Choosing an ice fishing rod can be a daunting task. Here are 4 things to keep in mind when shopping for a new hard-water sword:
|Large guides and a crisp, sensitive blank will help you put more slabs on ice this season.|
1. Balance with your Bait
A balanced rod is a sensitive one, and sensitivity is allows you to feel light bites. Match the power of the blank to the weight of the baits you intend to fish with it. When in doubt, go with a slightly lighter action graphite blank over a heavier one for baits under half an ounce. With a properly set drag and plenty of patience, you can play trophy fish topside, even if the rod is a touch underpowered. I’ve landed plenty of big pike hooked while jigging for walleye with a medium-light rod.
2. Buy One, Get One
Balance doesn’t just apply to how a blank performs under the weight of a lure. It also pertains to the way the rod balances with the reel. Whether you buy a rod and reel combo or assemble these items yourself, get them at the same time. They should balance together well. If shopping online, the big brands will have done the work for you and properly outfitted rods with suitable reels. Remember to buy some quality ice fishing line to complete the package.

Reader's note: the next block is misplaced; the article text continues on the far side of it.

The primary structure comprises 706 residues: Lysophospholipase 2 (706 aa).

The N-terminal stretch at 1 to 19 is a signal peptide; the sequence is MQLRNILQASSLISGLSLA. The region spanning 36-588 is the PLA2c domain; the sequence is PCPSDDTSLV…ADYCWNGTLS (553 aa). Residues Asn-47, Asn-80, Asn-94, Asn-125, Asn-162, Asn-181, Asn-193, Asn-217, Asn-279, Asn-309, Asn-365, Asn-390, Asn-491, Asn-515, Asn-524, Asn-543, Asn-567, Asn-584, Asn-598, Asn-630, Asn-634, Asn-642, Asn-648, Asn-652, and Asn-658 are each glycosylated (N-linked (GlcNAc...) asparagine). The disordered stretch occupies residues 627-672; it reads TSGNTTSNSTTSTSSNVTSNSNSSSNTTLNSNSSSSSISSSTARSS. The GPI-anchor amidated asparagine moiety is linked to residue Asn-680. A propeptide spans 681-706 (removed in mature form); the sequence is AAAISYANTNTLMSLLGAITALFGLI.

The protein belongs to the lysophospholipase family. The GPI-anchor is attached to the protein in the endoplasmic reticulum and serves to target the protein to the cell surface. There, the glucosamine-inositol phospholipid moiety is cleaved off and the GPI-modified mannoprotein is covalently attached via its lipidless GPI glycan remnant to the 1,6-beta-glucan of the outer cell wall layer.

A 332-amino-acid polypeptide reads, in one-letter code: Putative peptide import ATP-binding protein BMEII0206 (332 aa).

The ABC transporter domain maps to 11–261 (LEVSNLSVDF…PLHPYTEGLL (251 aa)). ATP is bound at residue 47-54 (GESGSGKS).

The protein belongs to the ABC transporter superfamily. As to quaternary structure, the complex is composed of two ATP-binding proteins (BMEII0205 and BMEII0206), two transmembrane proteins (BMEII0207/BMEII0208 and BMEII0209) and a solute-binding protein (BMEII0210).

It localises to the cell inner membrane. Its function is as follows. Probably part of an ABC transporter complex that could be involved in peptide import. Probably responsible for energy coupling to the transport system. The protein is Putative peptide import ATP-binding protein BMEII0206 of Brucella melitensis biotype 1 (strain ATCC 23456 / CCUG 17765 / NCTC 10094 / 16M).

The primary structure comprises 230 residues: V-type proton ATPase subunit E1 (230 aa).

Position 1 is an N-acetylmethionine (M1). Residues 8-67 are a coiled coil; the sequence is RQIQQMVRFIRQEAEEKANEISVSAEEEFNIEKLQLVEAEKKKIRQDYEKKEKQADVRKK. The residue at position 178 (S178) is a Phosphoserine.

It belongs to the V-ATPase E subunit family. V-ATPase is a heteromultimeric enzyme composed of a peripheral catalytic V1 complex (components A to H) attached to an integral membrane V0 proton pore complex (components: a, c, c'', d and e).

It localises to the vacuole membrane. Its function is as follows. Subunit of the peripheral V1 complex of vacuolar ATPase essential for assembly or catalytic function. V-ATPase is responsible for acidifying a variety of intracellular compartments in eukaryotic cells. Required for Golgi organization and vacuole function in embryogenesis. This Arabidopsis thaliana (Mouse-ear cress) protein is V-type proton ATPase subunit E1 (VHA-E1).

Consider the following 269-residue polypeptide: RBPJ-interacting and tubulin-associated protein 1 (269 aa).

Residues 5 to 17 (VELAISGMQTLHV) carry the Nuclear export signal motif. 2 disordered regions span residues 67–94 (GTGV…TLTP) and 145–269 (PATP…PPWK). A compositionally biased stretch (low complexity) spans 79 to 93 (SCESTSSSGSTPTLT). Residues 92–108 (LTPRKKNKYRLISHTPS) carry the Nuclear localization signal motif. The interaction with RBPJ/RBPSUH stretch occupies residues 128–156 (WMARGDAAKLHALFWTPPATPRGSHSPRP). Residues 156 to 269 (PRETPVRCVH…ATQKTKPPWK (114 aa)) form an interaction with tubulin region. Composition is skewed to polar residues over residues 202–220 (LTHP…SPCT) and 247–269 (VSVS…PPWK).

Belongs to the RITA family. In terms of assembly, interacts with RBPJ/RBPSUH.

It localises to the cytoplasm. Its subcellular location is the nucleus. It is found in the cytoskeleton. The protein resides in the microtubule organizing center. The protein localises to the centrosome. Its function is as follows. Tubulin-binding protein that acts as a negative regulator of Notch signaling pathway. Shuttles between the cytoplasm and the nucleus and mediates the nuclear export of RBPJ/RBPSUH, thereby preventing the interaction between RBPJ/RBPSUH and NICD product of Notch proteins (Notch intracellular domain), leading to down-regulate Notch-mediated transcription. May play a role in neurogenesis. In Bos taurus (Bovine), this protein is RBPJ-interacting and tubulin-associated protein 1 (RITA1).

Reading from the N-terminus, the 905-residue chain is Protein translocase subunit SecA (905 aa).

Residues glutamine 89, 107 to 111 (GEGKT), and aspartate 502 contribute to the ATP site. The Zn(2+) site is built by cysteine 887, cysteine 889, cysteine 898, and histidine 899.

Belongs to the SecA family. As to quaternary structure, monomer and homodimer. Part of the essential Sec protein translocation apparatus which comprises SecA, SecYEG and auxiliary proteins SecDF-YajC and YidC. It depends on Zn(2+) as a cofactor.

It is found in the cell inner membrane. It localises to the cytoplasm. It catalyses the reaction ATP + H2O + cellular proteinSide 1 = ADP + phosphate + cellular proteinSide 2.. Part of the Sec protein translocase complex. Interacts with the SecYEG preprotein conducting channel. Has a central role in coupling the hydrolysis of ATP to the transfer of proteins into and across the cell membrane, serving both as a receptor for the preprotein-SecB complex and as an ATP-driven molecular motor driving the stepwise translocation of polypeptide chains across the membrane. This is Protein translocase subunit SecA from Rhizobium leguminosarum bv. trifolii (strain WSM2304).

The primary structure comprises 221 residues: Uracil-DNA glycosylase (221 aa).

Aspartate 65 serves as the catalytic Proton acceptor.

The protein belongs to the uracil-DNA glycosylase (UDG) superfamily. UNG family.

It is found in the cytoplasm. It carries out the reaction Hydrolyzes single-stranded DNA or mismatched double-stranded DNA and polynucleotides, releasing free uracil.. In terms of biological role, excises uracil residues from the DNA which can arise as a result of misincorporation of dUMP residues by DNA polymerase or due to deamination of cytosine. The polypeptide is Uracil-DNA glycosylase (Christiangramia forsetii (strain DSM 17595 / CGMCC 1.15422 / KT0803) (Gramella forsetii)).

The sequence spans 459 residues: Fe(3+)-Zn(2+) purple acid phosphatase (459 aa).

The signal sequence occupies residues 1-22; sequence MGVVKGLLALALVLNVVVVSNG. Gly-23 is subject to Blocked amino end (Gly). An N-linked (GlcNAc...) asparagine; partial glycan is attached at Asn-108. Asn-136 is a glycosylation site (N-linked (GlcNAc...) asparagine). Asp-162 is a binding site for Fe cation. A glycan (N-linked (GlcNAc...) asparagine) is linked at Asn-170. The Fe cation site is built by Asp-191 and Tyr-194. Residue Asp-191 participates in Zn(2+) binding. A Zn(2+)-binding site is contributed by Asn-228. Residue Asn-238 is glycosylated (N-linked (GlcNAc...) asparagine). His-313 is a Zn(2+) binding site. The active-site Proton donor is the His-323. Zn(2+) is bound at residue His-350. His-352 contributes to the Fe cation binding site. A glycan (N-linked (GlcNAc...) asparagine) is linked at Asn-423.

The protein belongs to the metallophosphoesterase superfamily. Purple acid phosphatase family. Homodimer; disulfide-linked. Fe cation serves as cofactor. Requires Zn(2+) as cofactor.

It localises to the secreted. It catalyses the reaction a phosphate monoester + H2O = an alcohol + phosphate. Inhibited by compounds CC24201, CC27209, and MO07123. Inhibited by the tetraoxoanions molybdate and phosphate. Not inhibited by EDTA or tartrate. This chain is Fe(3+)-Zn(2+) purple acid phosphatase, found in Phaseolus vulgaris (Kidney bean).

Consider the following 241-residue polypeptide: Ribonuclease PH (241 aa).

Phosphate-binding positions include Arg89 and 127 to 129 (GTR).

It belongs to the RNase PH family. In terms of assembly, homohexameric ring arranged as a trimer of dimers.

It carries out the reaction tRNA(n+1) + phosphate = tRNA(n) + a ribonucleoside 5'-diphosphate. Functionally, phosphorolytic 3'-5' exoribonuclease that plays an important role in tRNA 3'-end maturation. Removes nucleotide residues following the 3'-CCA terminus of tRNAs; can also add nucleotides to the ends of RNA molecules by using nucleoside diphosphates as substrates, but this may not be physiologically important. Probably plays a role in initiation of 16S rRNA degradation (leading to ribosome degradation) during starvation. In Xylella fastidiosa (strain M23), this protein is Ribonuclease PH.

3. Go Big on Guides
If you fish outside of an ice house, you’ll want a rod with large diameter line guides. These freeze up slower than a rod with small guides. Having to constantly de-ice small guides is a pain and keeps you from focusing on catching fish. Large guides may cost a bit more, but they are certainly worth the money.
4. Don’t Skimp on Quality
They may look similar, but all ice rods are not created equal. The difference of $20 at the cash register is marginal compared to the benefits a quality rod will deliver on the ice. Quality rods typically have crisper actions, which help to jig baits more efficiently. They will also be more sensitive and may have more ice-fishing friendly features. These may include better handle materials, a reliable locking reel seat, and more.
Don’t go overboard, however, as you’ll quickly learn that one rod won’t do it all if you plan to fish for multiple species. If you fish for panfish, you should also consider adding a spring bobber rod to your arsenal for finesse tactics. Finally, to protect your investment, consider a rod sleeve and rod case for transporting gear.